-What is it ?
- A vegetarian taco
- Nah I don't eat that shit
Our Mexican adventure was coming to an end. We parted with Emma in Palenque and headed east. There were two routes to the Guatemalan border. One through the mountains and the other on flat grounds.
The flat route led to the town of Benemerito Las Americas. We planned to stay there for the night and cross the border the next morning. We had to spend our last pesos and finish all the weed before crossing.
The first thing we noticed in Benemerito was the number of people carrying weapons. There were carrying automatic assault rifles and shotguns like it was a broom. We advanced slowly on the main street. Everyone was staring at us. It felt like the beginning of a cowboy movie. We were the only strangers in town.
There was a truck stop, the safest and cheapest option for the night. Truckers I found are friendly and helpful. It is an international community of travellers. They share the same struggles on the road, and hence are keen to help other travellers.
The parking attendant was extremely polite and welcoming. He took his time to show us the facilities and made sure we parked on flat grounds. Far away from the biting ants and mosquitoes. Then he checked on us to make sure we were comfortable. His attention was genuine, better than in a 5-star hotel.
We set camp then bought vegetables, beers and got ready to celebrate our final day in Mexico. An ice-cold beer after a sweaty day is always a great idea. It quenches the thirst and satisfies the soul. We laid back in our camping chairs and remembered the highlights of the trip. Lulled by laughter and peace of mind, we felt like kings.
I went for a shower while Marco started rolling. On the way I ran into the polite parking attendant who also worked as the security guard. His name was Sylvio, he had a fat spliff and was curious about our adventure. We shared our story and challenge about finishing all our stash. He was happy to help.
Sylvio used to be a truck driver. Now he was managing the truck stop, “más tranquilo” he said. He was 51, married with two kids and his family lived in another town. When he wasn’t with his family, Sylvio would go camping with his friends and get fucked up in the jungle. He got my attention.
- Do you sleep in tents or hammocks?
- Neither. They’re too heavy and we prefer to carry alcohol. We just sleep on the ground.
- But what about bugs, snakes and stuff?
- Yes, there are plenty of them. We use garlic.
- Yeah, we chop garlic and spread it around our sleeping spot, animals and bugs don’t like the smell so they leave us in peace.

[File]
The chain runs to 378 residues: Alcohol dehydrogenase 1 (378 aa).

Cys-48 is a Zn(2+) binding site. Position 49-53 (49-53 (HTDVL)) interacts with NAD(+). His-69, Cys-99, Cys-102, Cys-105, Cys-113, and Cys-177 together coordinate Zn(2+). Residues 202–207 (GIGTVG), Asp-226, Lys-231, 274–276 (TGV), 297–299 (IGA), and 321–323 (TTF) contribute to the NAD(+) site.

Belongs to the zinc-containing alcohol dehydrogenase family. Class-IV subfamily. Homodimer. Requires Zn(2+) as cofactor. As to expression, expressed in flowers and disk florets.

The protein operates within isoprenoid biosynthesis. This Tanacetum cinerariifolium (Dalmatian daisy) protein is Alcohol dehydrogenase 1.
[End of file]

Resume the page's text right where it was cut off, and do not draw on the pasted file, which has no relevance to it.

- WHAT! Just garlic??? And how much freaking garlic do you need?
- Usually 2 kgs are good for a week-end. Leftovers are used for cooking. There is never too much garlic!
I looked at him with big wondering eyes… garlic! It would repel snakes, tarantulas and God knows what other animals creep out of the jungle.
- But what about bigger predators, jaguars or crocodiles?
- We stay away from the river so crocodiles are no concern. And for jaguars, we build a little fence all around our camp with bells that alert us if a jaguar comes too close.
We were amazed. Sylvio was the shit, a real explorer who ventured in one of the most hostile environments on the planet. He shared his stories joint after joint. Sylvio resumed his security shift, high as fuck in a place where people carried a shotgun as if it was a broom. Classic Mexican style.
We started preparing dinner and wanted to impress Sylvio with our cooking. We chopped garlic and stirred it with a habanero oil to make our base for the tacos. Then we slow-cooked the vegetables and added a secret ingredient to make a sauce. The result was delicious: fresh, flavoured and spicy.
Sylvio came back hungry. We offered him a plate but he politely declined. As any traditional Mexican, he didn’t see the point of eating a meatless taco. We insisted, told him we were working on a new recipe and his honest feedback would be a valuable test for it.
He swallowed his first bite and his red eyes opened up: “Esta muy rico!”. Sylvio was having a vegetarian taco for the first time in his 51 years and he loved it! He even played the food critic, commenting on the after taste of the habanero oil. Our recipe got approved by the most authentic middle-class Mexican.
I love travelling because it opens the mind. Sharing experiences with locals made me realize we are all the same. We all like to spend time in nature and get fucked up with friends, regardless of social class, ethnicity or age.
Getting high with a security guard on a parking lot turned out to be fun and informative. The cherry on the cake for our Mexican adventure.
Sylvio was right. In the jungle or in cooking, there is never too much garlic.